14 November
Lk 17:7-10

"Who among you would say to your slave who has just come in from ploughing or tending sheep in the field, 'Come here at once and take your place at the table'? Would you not rather say to him, 'Prepare supper for me, put on your apron and serve me while I eat and drink; later you may eat and drink'? Do you thank the slave for doing what was commanded? So you also, when you have done all that you were ordered to do, say, 'We are worthless slaves; we have done only what we ought to have done!'"

Church leaders are told not to expect gratitude.  This may seem harsh, but in fact it is what sets them free.  It is a truth for all of us, not just for people in authority.

If I expect gratitude I am automatically a beggar.  Like a beggar I can't order or buy this thing I want; I can only sit and wait in hope that someone will give it to me.  Like any beggar I could ask for it, but asking ruins this particular commodity.  Gratitude that I have to ask for is not really gratitude. 

Expect nothing and you won't be disappointed: that is what we have often been told.  If you are taken for granted, that is a kind of compliment.  We take most real things for granted: we don't thank the walls of our house for holding up the roof and keeping out the weather; we don't thank the trees or the rainclouds; we don't thank the well for the water: we turn our backs on it when we have satisfied our thirst.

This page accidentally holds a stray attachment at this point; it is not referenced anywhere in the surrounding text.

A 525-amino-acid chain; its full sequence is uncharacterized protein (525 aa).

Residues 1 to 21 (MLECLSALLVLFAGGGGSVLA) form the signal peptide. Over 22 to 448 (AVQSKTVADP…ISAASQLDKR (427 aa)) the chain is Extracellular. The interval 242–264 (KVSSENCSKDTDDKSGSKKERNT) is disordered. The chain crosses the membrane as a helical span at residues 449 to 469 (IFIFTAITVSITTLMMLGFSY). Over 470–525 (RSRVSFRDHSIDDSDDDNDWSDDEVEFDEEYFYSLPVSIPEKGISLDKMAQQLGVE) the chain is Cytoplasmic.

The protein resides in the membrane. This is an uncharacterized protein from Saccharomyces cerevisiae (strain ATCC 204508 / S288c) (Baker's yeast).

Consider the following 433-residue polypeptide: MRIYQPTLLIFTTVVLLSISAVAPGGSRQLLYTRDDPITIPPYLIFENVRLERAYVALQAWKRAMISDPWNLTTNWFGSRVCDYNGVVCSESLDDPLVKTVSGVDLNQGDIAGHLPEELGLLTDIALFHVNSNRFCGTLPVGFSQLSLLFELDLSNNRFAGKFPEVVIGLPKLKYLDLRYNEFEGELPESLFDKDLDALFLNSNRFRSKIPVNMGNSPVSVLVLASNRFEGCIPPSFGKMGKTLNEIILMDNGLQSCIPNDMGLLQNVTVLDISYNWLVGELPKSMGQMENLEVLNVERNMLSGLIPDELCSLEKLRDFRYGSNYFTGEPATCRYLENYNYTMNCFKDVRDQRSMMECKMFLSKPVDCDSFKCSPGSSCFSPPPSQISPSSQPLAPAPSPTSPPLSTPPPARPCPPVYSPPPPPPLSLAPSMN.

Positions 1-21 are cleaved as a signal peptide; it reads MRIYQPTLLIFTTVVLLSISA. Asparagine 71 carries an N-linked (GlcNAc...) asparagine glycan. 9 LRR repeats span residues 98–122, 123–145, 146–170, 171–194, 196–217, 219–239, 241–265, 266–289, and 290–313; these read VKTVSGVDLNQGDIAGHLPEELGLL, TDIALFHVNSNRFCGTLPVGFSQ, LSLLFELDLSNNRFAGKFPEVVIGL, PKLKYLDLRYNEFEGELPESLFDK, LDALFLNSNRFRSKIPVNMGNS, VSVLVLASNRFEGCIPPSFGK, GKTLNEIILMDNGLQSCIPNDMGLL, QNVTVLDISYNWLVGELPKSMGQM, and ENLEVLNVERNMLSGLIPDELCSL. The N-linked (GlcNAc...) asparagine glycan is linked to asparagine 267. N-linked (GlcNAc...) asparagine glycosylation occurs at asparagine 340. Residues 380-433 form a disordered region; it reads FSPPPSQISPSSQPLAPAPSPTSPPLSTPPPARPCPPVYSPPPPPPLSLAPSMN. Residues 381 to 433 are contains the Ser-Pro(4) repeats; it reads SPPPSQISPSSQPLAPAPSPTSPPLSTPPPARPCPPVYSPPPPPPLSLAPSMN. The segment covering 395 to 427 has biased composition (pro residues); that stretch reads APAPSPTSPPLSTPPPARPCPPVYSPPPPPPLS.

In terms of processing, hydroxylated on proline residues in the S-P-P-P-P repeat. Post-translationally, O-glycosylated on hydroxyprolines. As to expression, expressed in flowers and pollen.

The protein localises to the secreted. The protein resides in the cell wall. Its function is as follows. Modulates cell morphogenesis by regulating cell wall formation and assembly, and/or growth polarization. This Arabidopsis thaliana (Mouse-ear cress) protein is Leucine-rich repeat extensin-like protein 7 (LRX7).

Should children thank their parents?  We are always saying they should, but that ‘should’ makes beggars of their parents.  Let them learn to say the polite thing to strangers, but don't imagine that they should pay you with that kind of small change.  If their gratitude isn’t spontaneous it is not gratitude at all. 

There is wonderful freedom when we expect nothing.  Because we expect nothing, we do what we do for the right motive: which is simply that it is the right thing to do.  And when we finish doing it, we don't hang around like beggars waiting for the chance of a few coins.  A rabbi said that the perfect kind of generosity was when the giver didn’t know who was receiving and the receiver didn’t know who was giving.  Then the giver is not burdening the receiver with a debt of gratitude, and the receiver can see right through the giver (who is invisible) to God, the ultimate giver.


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This page gives a very brief commentary by Donagh O’Shea on the gospel reading for each day of the month. 


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